Active Transportation describes all human-powered forms of travel. Walking and cycling are among the most popular and can be combined with other modes, such as public transit. It is a key way for more people to be consistently active in their daily lives, improving the quality of life. Active transportation is one of the most cost-effective ways for an individual to become more physically active and remain healthy in the long-term.

Investments in active transportation infrastructure yield positive outcomes, for example, efficient transportation operation, improved air quality, reduced contributions to climate change, improved vibrancy and livability, vehicle operational cost saving, reduced congestion, and more.


Reasons that people give for not walking or cycling usually involve poor weather, safety concerns, a lack of sidewalks and cycling facilities, time pressures, and a lack of secure bicycle parking. Local governments have a crucial role and expertise with design and land use strategies to overcome these challenges.


In many recent years, various data sources detecting the movement of active transportation users and their activities have been implemented to understand travel behaviour. In a big data era, it became much feasible to estimate and predict travel behaviour to make a better transport plan. This special issue tries to compile high-quality research papers to contribute to the active transport area.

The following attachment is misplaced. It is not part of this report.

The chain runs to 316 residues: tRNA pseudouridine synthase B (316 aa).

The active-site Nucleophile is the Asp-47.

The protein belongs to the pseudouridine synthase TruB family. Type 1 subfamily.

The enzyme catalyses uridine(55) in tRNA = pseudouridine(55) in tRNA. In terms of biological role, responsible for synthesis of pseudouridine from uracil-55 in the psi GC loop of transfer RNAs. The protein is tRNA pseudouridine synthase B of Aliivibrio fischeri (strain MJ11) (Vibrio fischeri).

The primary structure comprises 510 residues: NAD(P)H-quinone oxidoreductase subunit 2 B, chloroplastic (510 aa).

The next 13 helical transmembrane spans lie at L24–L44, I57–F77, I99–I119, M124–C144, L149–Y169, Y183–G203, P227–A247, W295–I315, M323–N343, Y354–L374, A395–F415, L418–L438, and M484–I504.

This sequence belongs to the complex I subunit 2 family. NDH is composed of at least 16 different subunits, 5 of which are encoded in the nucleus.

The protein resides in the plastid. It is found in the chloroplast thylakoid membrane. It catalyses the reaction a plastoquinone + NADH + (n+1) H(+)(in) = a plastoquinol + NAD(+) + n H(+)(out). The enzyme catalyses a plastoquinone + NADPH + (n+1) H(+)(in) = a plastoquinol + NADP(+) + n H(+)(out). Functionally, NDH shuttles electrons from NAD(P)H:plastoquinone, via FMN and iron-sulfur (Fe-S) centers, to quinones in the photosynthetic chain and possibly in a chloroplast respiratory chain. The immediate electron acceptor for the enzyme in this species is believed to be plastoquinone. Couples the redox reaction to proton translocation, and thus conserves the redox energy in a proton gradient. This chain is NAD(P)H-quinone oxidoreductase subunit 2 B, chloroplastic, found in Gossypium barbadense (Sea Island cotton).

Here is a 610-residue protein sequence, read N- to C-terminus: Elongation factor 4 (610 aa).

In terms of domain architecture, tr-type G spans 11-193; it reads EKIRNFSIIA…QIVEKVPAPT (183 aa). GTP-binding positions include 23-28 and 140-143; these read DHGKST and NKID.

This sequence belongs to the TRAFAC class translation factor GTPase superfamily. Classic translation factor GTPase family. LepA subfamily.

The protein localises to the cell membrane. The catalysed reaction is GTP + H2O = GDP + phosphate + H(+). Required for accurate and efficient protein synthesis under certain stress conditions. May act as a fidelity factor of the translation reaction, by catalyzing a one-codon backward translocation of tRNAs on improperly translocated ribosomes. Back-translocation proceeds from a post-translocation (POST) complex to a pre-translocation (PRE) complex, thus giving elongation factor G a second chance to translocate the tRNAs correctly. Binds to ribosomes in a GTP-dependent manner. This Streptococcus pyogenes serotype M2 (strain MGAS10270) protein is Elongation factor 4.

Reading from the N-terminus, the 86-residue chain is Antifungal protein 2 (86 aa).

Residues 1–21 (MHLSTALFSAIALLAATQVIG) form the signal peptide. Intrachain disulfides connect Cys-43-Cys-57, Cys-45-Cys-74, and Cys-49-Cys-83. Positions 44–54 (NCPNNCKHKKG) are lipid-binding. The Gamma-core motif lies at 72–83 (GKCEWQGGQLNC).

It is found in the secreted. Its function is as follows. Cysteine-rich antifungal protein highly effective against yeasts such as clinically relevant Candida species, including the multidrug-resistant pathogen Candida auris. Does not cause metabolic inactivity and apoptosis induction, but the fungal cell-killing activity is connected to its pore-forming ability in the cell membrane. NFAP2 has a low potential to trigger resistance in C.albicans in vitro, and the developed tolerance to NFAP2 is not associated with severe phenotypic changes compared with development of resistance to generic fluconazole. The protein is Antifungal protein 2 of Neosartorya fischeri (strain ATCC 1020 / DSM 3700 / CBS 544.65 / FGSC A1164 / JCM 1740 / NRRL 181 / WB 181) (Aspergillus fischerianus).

The objective of this Special Issue is to bring together state-of-the-art research contributions that address challenges in contemporary data pre and post processing, data management, data fusion, data driven AI applications, extensibility of data application in the active transport field. 

The special issue encourages the authors to contribute submissions from a broad range of research fields related to the recent active transport data to many practitioners and academics as followings

  • Transportation planning and design
  • Community land use and design
  • Safety concerns for walking and biking
  • First and last mile accessibility
  • Active transport lifelong experience
  • Active transport with health implications
  • Shared mobility(dockless bike, stationary bikes, electric scooter) implementation
  • Special treatments for active transport
  • A relationship between public transport and active transportation
  • Pedestrian travel behavior and walking pattern
  • Elderly mobility